Well, here are some. Yes, a lot of “welfare mothers” are now working in childcare. They mainly work in the for-profit commercial centres, which have been quick to seize on this new pool of cheap labour. In the USA, as here, no one earns much from working in childcare – after all, it isn’t as if they were taking care of our MONEY, sweetie! The average is around $18,000 a year. But that’s not what welfare mothers get. They get around $10,000 – well below the poverty line. But morally they must feel so much better, mustn’t they, knowing that their poverty is due to low wages and not to low benefits, and that in the future their kids will surely thank them for never seeing them, because they were busy being market failures instead of welfare dependents.
What really turns my stomach is the air of fake concern that now pervades the pronouncements of the brave welfare warriors. They seem to have realised that the big stick approach they tried back in the 1990s didn’t work too well in this country. Not quite enough people, or politicians, could be brought to believe that folk like the ones in the programme were lazy and immoral, instead of just unfortunate and downtrodden.
So now they’re trying to tell us that it’s really, really bad for people to have to live on benefits, that they’ll never get anywhere doing that, and that all they need to turn their life around is a job – any job. I don’t know what the ill chap could do. I mean, he was well over 40. (Soon after the programme, he filled out a form wrongly and WINZ chopped his benefit by 40 percent.)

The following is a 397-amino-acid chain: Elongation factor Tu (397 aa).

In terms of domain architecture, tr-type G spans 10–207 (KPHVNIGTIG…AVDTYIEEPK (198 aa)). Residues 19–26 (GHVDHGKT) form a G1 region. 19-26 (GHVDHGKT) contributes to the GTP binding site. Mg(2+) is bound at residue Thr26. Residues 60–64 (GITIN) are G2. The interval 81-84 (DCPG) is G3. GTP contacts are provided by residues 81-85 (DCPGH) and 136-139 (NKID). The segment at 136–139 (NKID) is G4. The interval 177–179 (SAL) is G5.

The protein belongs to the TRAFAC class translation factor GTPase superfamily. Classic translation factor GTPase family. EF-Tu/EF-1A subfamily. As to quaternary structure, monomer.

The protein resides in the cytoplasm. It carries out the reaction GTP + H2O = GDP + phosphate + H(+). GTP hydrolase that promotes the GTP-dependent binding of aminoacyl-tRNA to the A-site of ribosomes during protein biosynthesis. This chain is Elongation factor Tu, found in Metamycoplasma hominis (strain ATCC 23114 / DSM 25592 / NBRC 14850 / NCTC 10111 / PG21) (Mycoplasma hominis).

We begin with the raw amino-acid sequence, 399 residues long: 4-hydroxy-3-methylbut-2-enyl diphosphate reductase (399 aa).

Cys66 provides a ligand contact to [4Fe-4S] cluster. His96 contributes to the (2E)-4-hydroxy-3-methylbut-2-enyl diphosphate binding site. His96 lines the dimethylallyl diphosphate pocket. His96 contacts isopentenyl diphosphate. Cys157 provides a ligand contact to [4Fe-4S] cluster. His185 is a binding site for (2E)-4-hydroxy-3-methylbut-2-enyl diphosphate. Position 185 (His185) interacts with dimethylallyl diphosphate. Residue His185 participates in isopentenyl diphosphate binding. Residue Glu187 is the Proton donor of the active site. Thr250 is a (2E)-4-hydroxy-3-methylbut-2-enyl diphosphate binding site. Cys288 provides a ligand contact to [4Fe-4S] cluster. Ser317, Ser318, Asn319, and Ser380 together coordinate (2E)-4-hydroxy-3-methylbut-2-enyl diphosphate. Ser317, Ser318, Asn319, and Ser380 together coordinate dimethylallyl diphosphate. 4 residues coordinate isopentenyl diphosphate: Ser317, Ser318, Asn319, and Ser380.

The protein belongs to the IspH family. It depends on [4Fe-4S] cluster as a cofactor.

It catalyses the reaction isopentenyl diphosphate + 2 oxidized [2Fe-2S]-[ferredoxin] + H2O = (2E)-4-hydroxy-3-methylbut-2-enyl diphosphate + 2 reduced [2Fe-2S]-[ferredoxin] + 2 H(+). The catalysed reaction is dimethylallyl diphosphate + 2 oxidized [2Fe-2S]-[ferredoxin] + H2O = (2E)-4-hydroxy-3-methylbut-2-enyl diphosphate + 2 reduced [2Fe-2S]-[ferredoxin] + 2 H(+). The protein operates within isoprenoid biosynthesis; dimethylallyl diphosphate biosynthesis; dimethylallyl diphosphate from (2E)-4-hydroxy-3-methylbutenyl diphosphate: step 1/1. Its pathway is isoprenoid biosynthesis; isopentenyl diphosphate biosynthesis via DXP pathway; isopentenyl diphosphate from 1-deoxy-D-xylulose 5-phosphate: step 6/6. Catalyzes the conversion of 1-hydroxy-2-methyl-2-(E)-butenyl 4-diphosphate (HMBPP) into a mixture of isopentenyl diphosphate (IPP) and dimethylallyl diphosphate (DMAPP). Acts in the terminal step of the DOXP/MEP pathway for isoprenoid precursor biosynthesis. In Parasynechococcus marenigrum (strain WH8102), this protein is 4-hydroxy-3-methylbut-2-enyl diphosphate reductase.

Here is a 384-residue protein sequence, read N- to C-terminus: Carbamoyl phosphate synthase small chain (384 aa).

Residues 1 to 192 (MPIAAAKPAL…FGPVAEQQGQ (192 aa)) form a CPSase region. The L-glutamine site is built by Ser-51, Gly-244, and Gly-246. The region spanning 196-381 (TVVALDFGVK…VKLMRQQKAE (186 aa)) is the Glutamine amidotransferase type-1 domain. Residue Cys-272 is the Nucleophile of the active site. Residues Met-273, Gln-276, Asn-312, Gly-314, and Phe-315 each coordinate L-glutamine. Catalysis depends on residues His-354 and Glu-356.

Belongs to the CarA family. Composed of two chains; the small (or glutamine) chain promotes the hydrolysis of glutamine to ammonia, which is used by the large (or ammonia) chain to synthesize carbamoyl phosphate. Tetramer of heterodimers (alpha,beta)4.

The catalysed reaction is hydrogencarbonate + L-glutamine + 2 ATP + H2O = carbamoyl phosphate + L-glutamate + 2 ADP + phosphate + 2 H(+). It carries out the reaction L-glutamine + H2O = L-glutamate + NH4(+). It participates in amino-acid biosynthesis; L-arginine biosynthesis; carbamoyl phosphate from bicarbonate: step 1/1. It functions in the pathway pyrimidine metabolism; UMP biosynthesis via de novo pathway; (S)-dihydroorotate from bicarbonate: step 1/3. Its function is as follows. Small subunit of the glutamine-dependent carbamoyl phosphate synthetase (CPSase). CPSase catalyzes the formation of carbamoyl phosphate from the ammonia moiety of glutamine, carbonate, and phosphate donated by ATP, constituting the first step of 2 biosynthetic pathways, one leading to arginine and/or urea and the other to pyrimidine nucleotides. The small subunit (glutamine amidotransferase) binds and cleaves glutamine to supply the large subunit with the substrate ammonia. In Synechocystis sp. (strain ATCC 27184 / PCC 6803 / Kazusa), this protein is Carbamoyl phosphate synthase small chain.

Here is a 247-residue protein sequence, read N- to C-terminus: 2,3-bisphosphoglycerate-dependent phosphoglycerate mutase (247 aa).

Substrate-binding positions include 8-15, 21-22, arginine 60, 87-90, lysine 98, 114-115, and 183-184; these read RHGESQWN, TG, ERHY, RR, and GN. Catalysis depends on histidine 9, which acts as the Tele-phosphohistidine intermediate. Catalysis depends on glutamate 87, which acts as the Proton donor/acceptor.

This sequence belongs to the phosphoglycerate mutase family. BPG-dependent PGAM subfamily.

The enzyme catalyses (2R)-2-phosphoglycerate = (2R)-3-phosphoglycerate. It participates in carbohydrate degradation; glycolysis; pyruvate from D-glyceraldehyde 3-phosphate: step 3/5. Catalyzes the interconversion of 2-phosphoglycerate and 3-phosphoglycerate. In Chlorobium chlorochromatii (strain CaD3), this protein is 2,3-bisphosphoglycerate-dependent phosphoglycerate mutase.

Sole mothers could work all night, I suppose. That would save having to bother with childcare centres. The young sole mother on her own had thought of that. She said that without the benefit she’d probably be a hooker. She was being quite practical. She’d only need a babysitter, and the pay is better than most other “unskilled” women’s jobs – certainly much better than childcare. (Soon after the programme, she nearly got evicted for not paying the rent. The landlord didn’t get had up for not fixing the taps or mending the broken window.)
Steve Maharey thinks everyone who can work (whatever that means) should have a job. But he doesn’t mean just any job, he wants them to get good jobs. He’s now busy marshalling, and paying, an army of advisers to make beneficiaries talk to them about what they’re doing to get “back into the workforce”. Looking after kids isn’t work, we all know that. It’s just something you do for fun in your spare time.
It’s the old story – one law for the rich, another for the poor. Maybe it would be better to stop mucking around and set up a system of mandatory abortions and adoptions for any mother, or couple, who can’t cope without a benefit. Either that, or turn them into an army of indentured servants to mind kids and do housework for all the worthy, decent parents, the ones with jobs.
But it could take a while to get that in place, so in the meantime, better cut those benefits again. One of those sole mothers had the gall to admit she was regularly buying her kids stuff at the two dollar shop.